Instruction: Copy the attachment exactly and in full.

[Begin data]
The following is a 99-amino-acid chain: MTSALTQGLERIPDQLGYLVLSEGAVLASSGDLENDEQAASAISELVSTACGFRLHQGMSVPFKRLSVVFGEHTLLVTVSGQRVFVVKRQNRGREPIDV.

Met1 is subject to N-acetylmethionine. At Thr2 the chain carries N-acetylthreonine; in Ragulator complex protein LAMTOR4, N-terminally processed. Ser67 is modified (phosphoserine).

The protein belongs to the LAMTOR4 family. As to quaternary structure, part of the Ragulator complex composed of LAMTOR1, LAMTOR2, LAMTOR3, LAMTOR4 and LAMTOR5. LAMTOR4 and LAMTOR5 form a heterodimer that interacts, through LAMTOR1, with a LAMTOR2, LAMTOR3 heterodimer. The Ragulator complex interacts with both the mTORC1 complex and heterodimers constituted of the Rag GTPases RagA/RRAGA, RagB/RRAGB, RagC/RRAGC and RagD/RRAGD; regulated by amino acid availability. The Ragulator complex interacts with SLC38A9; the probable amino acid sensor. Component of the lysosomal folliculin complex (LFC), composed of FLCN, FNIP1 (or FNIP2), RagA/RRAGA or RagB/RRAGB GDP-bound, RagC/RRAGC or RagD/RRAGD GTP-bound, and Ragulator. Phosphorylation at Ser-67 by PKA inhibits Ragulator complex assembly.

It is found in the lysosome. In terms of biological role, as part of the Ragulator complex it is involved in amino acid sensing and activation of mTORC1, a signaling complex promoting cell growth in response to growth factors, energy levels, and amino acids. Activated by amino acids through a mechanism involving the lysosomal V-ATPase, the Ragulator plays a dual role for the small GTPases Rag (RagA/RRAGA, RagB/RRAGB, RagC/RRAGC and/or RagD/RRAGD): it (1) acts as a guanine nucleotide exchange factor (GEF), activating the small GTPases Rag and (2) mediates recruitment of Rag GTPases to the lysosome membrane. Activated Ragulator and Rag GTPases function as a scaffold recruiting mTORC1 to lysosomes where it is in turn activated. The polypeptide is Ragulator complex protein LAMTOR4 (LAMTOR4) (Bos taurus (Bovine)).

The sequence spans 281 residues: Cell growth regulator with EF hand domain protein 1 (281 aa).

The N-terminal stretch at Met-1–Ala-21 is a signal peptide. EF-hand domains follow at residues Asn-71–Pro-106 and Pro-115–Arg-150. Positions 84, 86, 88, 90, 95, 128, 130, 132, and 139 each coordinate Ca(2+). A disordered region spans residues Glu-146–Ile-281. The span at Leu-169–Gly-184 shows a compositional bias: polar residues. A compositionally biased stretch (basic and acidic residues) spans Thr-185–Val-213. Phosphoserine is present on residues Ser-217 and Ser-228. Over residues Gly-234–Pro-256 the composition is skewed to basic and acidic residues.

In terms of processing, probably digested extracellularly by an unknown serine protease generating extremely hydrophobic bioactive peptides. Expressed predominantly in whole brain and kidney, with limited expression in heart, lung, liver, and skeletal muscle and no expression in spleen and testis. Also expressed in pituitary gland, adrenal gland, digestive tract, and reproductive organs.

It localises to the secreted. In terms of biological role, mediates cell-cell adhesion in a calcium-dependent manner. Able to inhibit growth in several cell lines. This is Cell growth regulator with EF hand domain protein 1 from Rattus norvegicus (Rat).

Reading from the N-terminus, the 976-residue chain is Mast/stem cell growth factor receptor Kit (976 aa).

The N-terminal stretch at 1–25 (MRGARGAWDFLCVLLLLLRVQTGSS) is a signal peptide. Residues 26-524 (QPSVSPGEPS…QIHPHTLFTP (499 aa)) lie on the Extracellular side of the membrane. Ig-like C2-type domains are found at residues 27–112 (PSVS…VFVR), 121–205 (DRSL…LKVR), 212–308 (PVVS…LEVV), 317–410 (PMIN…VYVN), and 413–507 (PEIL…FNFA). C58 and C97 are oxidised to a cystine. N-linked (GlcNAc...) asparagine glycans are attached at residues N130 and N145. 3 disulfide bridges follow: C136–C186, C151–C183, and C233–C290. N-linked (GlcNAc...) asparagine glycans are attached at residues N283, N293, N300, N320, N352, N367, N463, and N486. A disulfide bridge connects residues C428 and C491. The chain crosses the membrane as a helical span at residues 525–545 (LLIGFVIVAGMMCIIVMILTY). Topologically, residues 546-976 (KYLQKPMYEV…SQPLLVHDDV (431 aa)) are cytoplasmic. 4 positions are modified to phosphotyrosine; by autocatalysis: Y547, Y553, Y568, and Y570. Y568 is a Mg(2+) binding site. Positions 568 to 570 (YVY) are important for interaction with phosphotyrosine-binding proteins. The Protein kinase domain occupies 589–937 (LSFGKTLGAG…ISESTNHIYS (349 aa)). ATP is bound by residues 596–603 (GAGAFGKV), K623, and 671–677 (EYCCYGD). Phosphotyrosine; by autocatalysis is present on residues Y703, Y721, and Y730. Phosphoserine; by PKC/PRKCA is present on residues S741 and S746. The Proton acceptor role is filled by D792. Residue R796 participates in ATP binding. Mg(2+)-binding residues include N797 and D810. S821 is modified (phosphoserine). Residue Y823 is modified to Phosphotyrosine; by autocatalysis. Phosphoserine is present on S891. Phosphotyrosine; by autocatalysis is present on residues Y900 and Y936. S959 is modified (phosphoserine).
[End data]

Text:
The following is a 99-amino-acid chain: MTSALTQGLERIPDQLGYLVLSEGAVLASSGDLENDEQAASAISELVSTACGFRLHQGMSVPFKRLSVVFGEHTLLVTVSGQRVFVVKRQNRGREPIDV.

Met1 is subject to N-acetylmethionine. At Thr2 the chain carries N-acetylthreonine; in Ragulator complex protein LAMTOR4, N-terminally processed. Ser67 is modified (phosphoserine).

The protein belongs to the LAMTOR4 family. As to quaternary structure, part of the Ragulator complex composed of LAMTOR1, LAMTOR2, LAMTOR3, LAMTOR4 and LAMTOR5. LAMTOR4 and LAMTOR5 form a heterodimer that interacts, through LAMTOR1, with a LAMTOR2, LAMTOR3 heterodimer. The Ragulator complex interacts with both the mTORC1 complex and heterodimers constituted of the Rag GTPases RagA/RRAGA, RagB/RRAGB, RagC/RRAGC and RagD/RRAGD; regulated by amino acid availability. The Ragulator complex interacts with SLC38A9; the probable amino acid sensor. Component of the lysosomal folliculin complex (LFC), composed of FLCN, FNIP1 (or FNIP2), RagA/RRAGA or RagB/RRAGB GDP-bound, RagC/RRAGC or RagD/RRAGD GTP-bound, and Ragulator. Phosphorylation at Ser-67 by PKA inhibits Ragulator complex assembly.

It is found in the lysosome. In terms of biological role, as part of the Ragulator complex it is involved in amino acid sensing and activation of mTORC1, a signaling complex promoting cell growth in response to growth factors, energy levels, and amino acids. Activated by amino acids through a mechanism involving the lysosomal V-ATPase, the Ragulator plays a dual role for the small GTPases Rag (RagA/RRAGA, RagB/RRAGB, RagC/RRAGC and/or RagD/RRAGD): it (1) acts as a guanine nucleotide exchange factor (GEF), activating the small GTPases Rag and (2) mediates recruitment of Rag GTPases to the lysosome membrane. Activated Ragulator and Rag GTPases function as a scaffold recruiting mTORC1 to lysosomes where it is in turn activated. The polypeptide is Ragulator complex protein LAMTOR4 (LAMTOR4) (Bos taurus (Bovine)).

The sequence spans 281 residues: Cell growth regulator with EF hand domain protein 1 (281 aa).

The N-terminal stretch at Met-1–Ala-21 is a signal peptide. EF-hand domains follow at residues Asn-71–Pro-106 and Pro-115–Arg-150. Positions 84, 86, 88, 90, 95, 128, 130, 132, and 139 each coordinate Ca(2+). A disordered region spans residues Glu-146–Ile-281. The span at Leu-169–Gly-184 shows a compositional bias: polar residues. A compositionally biased stretch (basic and acidic residues) spans Thr-185–Val-213. Phosphoserine is present on residues Ser-217 and Ser-228. Over residues Gly-234–Pro-256 the composition is skewed to basic and acidic residues.

In terms of processing, probably digested extracellularly by an unknown serine protease generating extremely hydrophobic bioactive peptides. Expressed predominantly in whole brain and kidney, with limited expression in heart, lung, liver, and skeletal muscle and no expression in spleen and testis. Also expressed in pituitary gland, adrenal gland, digestive tract, and reproductive organs.

It localises to the secreted. In terms of biological role, mediates cell-cell adhesion in a calcium-dependent manner. Able to inhibit growth in several cell lines. This is Cell growth regulator with EF hand domain protein 1 from Rattus norvegicus (Rat).

Reading from the N-terminus, the 976-residue chain is Mast/stem cell growth factor receptor Kit (976 aa).

The N-terminal stretch at 1–25 (MRGARGAWDFLCVLLLLLRVQTGSS) is a signal peptide. Residues 26-524 (QPSVSPGEPS…QIHPHTLFTP (499 aa)) lie on the Extracellular side of the membrane. Ig-like C2-type domains are found at residues 27–112 (PSVS…VFVR), 121–205 (DRSL…LKVR), 212–308 (PVVS…LEVV), 317–410 (PMIN…VYVN), and 413–507 (PEIL…FNFA). C58 and C97 are oxidised to a cystine. N-linked (GlcNAc...) asparagine glycans are attached at residues N130 and N145. 3 disulfide bridges follow: C136–C186, C151–C183, and C233–C290. N-linked (GlcNAc...) asparagine glycans are attached at residues N283, N293, N300, N320, N352, N367, N463, and N486. A disulfide bridge connects residues C428 and C491. The chain crosses the membrane as a helical span at residues 525–545 (LLIGFVIVAGMMCIIVMILTY). Topologically, residues 546-976 (KYLQKPMYEV…SQPLLVHDDV (431 aa)) are cytoplasmic. 4 positions are modified to phosphotyrosine; by autocatalysis: Y547, Y553, Y568, and Y570. Y568 is a Mg(2+) binding site. Positions 568 to 570 (YVY) are important for interaction with phosphotyrosine-binding proteins. The Protein kinase domain occupies 589–937 (LSFGKTLGAG…ISESTNHIYS (349 aa)). ATP is bound by residues 596–603 (GAGAFGKV), K623, and 671–677 (EYCCYGD). Phosphotyrosine; by autocatalysis is present on residues Y703, Y721, and Y730. Phosphoserine; by PKC/PRKCA is present on residues S741 and S746. The Proton acceptor role is filled by D792. Residue R796 participates in ATP binding. Mg(2+)-binding residues include N797 and D810. S821 is modified (phosphoserine). Residue Y823 is modified to Phosphotyrosine; by autocatalysis. Phosphoserine is present on S891. Phosphotyrosine; by autocatalysis is present on residues Y900 and Y936. S959 is modified (phosphoserine).